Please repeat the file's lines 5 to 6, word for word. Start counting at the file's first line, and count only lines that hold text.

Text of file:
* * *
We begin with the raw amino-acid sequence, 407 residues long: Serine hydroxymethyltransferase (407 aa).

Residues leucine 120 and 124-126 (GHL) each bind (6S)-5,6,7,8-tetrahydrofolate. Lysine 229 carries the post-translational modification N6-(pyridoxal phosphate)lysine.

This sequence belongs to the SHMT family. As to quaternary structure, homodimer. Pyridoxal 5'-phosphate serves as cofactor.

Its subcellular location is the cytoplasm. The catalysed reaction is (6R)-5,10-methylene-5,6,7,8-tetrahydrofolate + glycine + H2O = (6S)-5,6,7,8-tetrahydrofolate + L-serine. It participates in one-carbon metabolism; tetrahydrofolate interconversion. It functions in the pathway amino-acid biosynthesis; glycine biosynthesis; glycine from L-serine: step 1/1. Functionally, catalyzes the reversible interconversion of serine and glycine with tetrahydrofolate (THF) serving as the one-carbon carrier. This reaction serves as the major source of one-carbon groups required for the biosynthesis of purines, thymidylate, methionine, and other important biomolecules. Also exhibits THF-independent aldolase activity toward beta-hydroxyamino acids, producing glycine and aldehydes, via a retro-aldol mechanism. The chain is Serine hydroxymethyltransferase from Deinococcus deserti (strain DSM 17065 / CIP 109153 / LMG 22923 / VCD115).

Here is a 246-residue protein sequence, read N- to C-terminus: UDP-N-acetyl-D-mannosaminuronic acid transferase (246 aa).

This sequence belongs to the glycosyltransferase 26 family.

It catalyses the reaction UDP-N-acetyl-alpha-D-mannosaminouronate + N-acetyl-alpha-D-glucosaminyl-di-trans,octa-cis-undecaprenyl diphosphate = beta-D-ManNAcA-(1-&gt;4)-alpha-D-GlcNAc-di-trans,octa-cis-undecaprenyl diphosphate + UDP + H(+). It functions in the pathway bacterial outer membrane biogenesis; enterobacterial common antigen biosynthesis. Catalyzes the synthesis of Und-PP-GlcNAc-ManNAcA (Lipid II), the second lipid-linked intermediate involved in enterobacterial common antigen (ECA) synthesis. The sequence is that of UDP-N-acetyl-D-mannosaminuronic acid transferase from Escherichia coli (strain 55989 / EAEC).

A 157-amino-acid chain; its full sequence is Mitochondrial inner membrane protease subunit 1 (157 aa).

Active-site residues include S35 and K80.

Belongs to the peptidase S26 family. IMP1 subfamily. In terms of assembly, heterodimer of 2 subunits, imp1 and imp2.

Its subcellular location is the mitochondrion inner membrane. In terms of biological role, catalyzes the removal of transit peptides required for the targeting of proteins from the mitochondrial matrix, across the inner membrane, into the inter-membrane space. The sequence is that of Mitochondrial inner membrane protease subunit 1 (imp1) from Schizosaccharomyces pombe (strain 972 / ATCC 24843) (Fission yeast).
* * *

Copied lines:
Here is a 246-residue protein sequence, read N- to C-terminus: UDP-N-acetyl-D-mannosaminuronic acid transferase (246 aa).

This sequence belongs to the glycosyltransferase 26 family.